Today.  Time.  Stopped.

I guess life has always been and always will be governed by some measure of time.  Pre-technology mankind marked the rise and fall of the tides, the rise and setting of the sun, the cycle of the moon, the change of the seasons, the birth to death cycle of life.  Cognizance of our utter mortality has forced the checking and tracking of time.  Some of us seem to be more aware than others.  With each passing day as age advances and the signs of bodily wear and tear creep along time ticks a little louder and more persistently.  A steady stream of intuition and observation pushes our conscience toward the inevitable conclusion; our days upon this earth are numbered.

When I came into work today I immediately noticed that the clock on my cubicle wall had stopped.  Dead.  Ten-thirty-seven and forty-eight seconds.  It was 8:10 am.  I am very anal about time.  In fact I’m probably a little obsessive-compulsive about time.  Although I fancy myself to be a free-spirit, moving through life at a whim, my free-flowing nature keeps a wary eye perched and watching the clock.  Clock on the wall; digits on the cell phone; wrist watch; desktop time widget; all poised and ready to keep me informed of every moment and on time for every task.  I obsess over meeting start and end times, insisting on arriving at the precise moment they begin, and leaving at the exact moment of their scheduled conclusion, nervously and impatiently squirming in my seat the second it begins to run over.  I love it when a meeting is cut short.  I love to hear the phrase “we will give you ‘X’ minutes back of your day.”  Yes!  Recaptured time.  And the clock ticks on.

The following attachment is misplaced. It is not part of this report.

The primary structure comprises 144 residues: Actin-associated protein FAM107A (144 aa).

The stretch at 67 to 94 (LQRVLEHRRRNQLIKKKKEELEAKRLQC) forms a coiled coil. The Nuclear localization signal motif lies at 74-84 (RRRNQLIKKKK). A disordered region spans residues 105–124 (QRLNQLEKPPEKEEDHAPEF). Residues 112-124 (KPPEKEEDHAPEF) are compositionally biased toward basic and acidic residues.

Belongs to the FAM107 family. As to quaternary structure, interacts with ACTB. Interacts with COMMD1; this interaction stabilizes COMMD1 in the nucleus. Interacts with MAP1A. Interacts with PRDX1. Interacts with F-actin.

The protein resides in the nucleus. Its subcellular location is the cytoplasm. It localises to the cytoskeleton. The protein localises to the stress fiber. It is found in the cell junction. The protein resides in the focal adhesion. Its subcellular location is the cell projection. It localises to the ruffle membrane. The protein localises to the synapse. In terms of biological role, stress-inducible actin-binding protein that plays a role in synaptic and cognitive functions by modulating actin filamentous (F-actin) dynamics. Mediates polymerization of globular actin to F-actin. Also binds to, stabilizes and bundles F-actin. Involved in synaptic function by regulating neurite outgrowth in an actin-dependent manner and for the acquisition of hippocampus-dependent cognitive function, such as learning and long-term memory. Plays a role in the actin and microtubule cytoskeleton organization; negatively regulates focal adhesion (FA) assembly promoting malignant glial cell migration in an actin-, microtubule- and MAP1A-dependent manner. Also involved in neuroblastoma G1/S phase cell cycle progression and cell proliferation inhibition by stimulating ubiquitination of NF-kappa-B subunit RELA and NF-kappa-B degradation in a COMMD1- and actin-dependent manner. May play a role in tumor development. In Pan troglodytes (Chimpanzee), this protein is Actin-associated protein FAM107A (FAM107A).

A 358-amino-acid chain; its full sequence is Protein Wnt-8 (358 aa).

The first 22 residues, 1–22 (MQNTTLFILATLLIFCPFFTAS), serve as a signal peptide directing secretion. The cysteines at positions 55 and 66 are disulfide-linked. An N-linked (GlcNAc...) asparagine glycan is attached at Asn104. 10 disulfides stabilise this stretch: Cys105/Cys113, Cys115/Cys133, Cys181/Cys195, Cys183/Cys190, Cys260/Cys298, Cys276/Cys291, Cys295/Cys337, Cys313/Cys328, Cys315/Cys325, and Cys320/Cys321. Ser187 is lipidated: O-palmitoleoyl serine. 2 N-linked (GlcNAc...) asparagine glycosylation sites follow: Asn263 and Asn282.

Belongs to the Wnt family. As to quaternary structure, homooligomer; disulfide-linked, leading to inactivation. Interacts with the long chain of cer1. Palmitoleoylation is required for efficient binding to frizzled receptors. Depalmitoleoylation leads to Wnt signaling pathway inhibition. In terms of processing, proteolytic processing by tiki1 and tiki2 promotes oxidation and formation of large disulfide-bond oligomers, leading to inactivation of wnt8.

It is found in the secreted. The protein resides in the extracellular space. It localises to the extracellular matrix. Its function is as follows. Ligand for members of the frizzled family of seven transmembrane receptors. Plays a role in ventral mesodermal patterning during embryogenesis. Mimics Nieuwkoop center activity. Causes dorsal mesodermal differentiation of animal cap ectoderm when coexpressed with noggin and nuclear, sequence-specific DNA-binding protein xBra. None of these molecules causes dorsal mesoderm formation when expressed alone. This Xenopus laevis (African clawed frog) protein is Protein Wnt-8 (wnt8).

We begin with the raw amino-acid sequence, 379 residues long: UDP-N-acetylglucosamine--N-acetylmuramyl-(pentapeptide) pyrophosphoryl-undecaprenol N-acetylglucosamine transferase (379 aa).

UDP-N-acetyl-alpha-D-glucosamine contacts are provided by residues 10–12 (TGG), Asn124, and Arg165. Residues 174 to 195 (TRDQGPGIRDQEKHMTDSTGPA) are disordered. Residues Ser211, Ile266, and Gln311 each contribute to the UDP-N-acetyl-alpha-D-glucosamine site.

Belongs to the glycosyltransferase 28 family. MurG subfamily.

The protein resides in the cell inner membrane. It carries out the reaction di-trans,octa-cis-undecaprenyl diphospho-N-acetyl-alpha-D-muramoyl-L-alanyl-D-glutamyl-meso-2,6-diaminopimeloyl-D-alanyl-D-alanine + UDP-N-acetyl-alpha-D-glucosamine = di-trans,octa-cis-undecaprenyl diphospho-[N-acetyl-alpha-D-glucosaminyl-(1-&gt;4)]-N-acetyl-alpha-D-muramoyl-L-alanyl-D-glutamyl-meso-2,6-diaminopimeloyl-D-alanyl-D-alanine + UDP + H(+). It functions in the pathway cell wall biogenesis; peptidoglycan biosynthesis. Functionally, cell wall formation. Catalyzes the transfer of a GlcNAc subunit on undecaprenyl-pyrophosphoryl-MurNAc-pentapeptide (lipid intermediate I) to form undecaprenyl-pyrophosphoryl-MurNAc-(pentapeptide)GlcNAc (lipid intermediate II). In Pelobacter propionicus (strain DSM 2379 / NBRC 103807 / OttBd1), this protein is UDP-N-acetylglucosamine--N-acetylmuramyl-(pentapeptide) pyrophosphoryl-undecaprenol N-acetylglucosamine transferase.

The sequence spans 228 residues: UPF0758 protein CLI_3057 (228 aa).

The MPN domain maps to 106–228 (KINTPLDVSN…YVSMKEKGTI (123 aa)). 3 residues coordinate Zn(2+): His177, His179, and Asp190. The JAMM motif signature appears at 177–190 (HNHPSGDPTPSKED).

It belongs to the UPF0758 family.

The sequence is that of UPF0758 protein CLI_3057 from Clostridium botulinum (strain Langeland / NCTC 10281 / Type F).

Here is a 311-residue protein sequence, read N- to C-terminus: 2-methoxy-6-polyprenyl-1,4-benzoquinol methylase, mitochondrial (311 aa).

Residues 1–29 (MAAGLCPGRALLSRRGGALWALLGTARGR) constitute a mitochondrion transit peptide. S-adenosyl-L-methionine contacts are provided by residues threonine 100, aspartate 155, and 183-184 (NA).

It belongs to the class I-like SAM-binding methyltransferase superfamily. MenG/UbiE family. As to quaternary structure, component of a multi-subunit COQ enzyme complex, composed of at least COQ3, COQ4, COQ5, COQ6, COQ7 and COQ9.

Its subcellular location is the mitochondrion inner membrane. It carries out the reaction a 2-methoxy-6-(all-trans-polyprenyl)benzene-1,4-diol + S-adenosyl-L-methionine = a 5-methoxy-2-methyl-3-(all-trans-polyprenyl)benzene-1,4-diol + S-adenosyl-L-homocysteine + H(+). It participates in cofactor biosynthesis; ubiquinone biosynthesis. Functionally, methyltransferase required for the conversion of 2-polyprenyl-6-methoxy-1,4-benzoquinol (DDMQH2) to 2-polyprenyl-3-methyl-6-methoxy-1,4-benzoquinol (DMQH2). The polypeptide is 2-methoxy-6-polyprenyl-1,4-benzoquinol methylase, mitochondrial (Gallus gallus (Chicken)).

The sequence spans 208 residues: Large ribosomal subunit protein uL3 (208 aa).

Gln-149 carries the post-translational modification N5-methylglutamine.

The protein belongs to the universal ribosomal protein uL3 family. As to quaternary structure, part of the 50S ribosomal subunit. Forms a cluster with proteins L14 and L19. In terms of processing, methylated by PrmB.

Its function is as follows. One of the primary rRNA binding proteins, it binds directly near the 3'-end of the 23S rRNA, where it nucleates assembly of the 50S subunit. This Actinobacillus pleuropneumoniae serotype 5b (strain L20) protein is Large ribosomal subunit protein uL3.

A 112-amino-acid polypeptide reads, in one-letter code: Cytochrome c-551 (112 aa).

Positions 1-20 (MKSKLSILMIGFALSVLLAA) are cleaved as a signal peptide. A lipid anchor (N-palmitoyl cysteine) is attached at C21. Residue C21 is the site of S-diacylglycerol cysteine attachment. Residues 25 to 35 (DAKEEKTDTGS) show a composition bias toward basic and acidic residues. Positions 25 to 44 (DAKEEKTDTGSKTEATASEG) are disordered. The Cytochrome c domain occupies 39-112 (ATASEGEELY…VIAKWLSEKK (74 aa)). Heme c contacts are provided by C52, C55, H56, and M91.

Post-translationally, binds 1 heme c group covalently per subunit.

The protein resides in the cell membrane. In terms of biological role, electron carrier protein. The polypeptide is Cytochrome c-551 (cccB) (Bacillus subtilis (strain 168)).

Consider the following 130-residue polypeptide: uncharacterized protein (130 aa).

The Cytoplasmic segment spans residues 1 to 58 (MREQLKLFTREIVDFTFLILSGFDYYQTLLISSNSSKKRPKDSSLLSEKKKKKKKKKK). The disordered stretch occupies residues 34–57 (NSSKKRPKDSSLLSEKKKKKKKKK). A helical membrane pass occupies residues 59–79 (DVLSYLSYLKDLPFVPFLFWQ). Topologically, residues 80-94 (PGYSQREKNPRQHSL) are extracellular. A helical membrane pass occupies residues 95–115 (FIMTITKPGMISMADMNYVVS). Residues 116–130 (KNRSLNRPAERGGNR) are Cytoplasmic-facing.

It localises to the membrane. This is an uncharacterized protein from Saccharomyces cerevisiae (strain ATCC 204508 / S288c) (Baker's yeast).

I sat quietly at my desk looking at my clock, realizing that a new battery would jump start it’s unbeating heart back to life.  But I was carried away into thoughts of the finality to which this stopped clock alluded.  Eternity; that place in the ethereal universe, that state of existence that has transcended the constraints of life, that dimension that exists only when time stops.

I was sitting in my big leather chair.  It was late at night, far past midnight.  As I am often given to do I was dozing in front of the TV when I should have long before been in bed.  At my feet were two house guests.  My daughter was traveling on a grand adventure to play 9-ball in a national amateur tournament in Las Vegas.  Although her team did not succeed in capturing the title they had a wonderful time creating and leaving behind Vegas secrets and memories.  While she was away she had left in my care her babies; her two precious dogs whom she adores.  Jinjer, an Aussie mix, and Jorja a shepherd mutt have each provided her love and companionship from day to day.  They lay sleeping at my feet.

As we dozed and dreamed together I was awakened by the clickety-click of long toe nails pittering down the tile hallway.  My little friend, Satchmo, our prized rat terrier had lifted his sleepy head and realized that he had to go out for his middle of the night sojourn in the back yard.  This always roused the house guests, and tonight was no exception.  Suddenly there was a scamper of activity and much dancing at the back door along with eyes of desperation and looks of “gotta go, gotta go, gotta go!”  I shook off the fog of post-midnight dozing, squirmed out of my chair and opened the back door.  Whoosh!  Out they charged to find the sacred ground to release the pressures of the moment.  Having done my duty I sauntered back to my chair to await there imminent return.